Objective
Find the area of a rectangle by counting unit squares on grids.
Common Core Standards
Core Standards
The core standards covered in this lesson
3.MD.C.5— Recognize area as an attribute of plane figures and understand concepts of area measurement.
Measurement and Data
3.MD.C.5— Recognize area as an attribute of plane figures and understand concepts of area measurement.
3.MD.C.6— Measure areas by counting unit squares (square cm, square m, square in, square ft, and improvised units).
Measurement and Data
3.MD.C.6— Measure areas by counting unit squares (square cm, square m, square in, square ft, and improvised units).
Foundational Standards
The foundational standards covered in this lesson
2.G.A.2
Geometry
2.G.A.2— Partition a rectangle into rows and columns of samesize squares and count to find the total number of them.
Criteria for Success
The essential concepts students need to demonstrate or understand to achieve the lesson objective
 Relate a physical model of measuring area (namely, square tiles with no gaps or overlaps) to a pictorial one by laying square tiles on top of grid paper.
 Find the area of various rectangles where their square units are shown pictorially.
 Draw a rectangle with a given area on grid paper.
 Describe the structure of a rectangle in terms of rows and columns.
 Find the area of various figures where their square units are shown pictorially, including rectilinear figures and figures with partial units (on Problem Set).
Tips for Teachers
Suggestions for teachers to help them teach this lesson
Lesson Materials
 Square inch tiles (at least 12 per student or small group)
 Template: Square Inch Grid (1 or 2 per student) — Students will need at least 1 copy of this. The second copy is in case teachers don't have enough square inch tiles, in which case this second copy needs to be cut into individual units.
 Template: Rectangle Sort (1 per student or small group) — This material should be cut into pieces before the lesson.
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Anchor Tasks
Tasks designed to teach criteria for success of the lesson, and guidance to help draw out student understanding
2530 minutes
Problem 1
Build a rectangle whose area is 12 squareunits on top of grid paper. Then trace around the outside of your rectangle. What do you notice about the rectangle you traced on the grid paper? What do you wonder?
Guiding Questions
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Problem 2
a.Sort the cards (cut out from Template: Rectangle Sort) into categories of your choosing. Be prepared to explain your categories.
b.Create a rectangle that would fit in each group.
Guiding Questions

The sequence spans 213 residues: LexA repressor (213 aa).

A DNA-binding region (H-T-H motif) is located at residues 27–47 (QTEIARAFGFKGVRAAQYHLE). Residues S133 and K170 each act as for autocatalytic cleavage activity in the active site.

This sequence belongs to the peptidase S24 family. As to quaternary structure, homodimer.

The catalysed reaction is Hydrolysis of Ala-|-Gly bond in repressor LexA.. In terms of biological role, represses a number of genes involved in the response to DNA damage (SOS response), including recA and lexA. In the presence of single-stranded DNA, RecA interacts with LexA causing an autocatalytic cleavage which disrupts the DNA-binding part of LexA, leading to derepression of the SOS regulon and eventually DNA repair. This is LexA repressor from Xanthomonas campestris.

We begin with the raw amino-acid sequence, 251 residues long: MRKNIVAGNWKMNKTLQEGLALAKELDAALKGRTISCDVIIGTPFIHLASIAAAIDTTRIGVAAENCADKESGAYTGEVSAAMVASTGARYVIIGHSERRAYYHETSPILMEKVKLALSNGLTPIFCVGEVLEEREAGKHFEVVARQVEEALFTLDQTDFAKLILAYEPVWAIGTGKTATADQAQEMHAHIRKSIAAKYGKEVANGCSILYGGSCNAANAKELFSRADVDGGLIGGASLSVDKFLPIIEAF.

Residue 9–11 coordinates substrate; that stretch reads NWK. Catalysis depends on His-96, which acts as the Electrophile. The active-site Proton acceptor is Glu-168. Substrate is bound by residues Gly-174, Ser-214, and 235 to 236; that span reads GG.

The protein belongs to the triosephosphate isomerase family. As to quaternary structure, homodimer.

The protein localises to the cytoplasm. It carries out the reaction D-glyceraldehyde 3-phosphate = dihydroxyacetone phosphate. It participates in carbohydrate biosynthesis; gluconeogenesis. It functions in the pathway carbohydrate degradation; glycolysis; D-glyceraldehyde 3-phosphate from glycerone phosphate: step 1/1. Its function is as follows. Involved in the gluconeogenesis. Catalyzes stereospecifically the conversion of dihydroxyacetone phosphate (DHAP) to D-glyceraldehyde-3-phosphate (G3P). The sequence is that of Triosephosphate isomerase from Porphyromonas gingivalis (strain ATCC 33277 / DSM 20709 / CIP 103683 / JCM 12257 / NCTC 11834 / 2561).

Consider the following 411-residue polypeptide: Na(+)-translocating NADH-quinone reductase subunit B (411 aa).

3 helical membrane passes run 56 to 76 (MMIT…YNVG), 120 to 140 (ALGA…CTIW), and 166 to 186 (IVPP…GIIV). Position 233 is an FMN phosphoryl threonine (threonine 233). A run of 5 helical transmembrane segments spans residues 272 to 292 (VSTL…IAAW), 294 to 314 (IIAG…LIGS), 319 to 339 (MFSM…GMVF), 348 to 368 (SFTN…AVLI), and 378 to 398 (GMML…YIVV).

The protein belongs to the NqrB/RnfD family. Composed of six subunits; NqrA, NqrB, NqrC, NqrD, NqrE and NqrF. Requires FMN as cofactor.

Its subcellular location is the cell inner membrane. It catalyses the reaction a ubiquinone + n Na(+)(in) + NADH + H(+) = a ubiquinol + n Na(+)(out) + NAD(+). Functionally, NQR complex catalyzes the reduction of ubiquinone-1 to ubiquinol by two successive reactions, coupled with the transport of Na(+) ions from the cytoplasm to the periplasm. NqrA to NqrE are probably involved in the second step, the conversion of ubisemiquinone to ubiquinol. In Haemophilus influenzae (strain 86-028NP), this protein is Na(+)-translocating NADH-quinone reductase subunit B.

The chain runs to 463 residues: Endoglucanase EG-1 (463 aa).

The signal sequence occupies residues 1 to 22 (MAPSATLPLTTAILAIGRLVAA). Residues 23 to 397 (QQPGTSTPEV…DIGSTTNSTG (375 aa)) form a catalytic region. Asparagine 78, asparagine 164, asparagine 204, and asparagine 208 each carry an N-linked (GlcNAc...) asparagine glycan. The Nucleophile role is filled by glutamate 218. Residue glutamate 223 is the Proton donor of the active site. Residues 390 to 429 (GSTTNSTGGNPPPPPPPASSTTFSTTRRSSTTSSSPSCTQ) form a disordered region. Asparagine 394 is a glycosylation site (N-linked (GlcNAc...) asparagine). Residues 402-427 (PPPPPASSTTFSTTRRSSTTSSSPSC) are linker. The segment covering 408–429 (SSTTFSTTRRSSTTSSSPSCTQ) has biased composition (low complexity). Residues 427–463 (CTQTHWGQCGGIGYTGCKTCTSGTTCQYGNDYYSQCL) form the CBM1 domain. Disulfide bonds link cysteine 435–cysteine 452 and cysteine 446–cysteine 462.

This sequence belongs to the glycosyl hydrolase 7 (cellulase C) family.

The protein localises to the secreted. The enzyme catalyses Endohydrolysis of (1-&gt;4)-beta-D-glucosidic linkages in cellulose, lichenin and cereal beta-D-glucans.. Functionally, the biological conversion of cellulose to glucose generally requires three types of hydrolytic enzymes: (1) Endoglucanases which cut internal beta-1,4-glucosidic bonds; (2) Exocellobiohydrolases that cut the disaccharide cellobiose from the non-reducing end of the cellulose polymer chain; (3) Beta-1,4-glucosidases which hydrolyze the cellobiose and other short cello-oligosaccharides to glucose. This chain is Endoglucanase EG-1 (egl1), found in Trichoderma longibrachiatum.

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References
Illustrative Mathematics Illustrative Math Grade 3 Unit 2 Lesson 3 Activity 2
Adapted from Illustrative Math Grade 3 Unit 2 Lesson 3 Activity 2, accessed on Sept. 21, 2022, 10:27 a.m., is licensed by Illustrative Mathematics under either theCC BY 4.0orCC BYNCSA 4.0. For further information, contact Illustrative Mathematics.
Modified by Fishtank Learning, Inc.
Problem 3
a.Can you and your partner draw the same rectangle without looking at each other's drawing?
 Partner A: Draw a rectangle on one of the grids provided. Describe it to your partner without telling them the total number of squares.
 Partner B: Draw the rectangle your partner describes to you.
b.Place your two rectangles next to each other. Discuss: What is the same? What is different?
c.Switch roles and repeat.


Guiding Questions
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References
Illustrative Mathematics Illustrative Math Grade 3 Unit 2 Lesson 4
Illustrative Math Grade 3 Unit 2 Lesson 4 Activity 1, accessed on Sept. 23, 2022, 12:38 p.m., is licensed by Illustrative Mathematics under either theCC BY 4.0orCC BYNCSA 4.0. For further information, contact Illustrative Mathematics.
Modified by Fishtank Learning, Inc.
Problem Set
1520 minutes
Problem Set
Answer Keys
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Discussion of Problem Set
 How are the rectangles in #2(b) and #2(c) the same? How are they different?
 How are the rectangles in #2(a) and #4(a) the same? How are they different?
 Which rectangle in #4 has the biggest area? How do you know?
 How did you find the areas of the shapes in #6? What made Part (b) particularly challenging?
Target Task
A task that represents the peak thinking of the lesson  mastery will indicate whether or not objective was achieved
510 minutes
Problem 1
Which rectangle has an area of 24 square units?
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Problem 2
Myra tiled this figure with unit squares.
What is the area of the figure?
Student Response
An example response to the Target Task at the level of detail expected of the students.
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Additional Practice
The Extra Practice Problems can be used as additional practice for homework, during an intervention block, etc. Daily Word Problems and Fluency Activities are aligned to the content of the unit but not necessarily to the lesson objective, therefore feel free to use them anytime during your school day.
Extra Practice Problems
Extra Practice Problems
Answer Keys
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Word Problems and Fluency Activities
Word Problems and Fluency Activities
Help students strengthen their application and fluency skills with daily word problem practice and contentaligned fluency activities.
Lesson 2
Lesson 4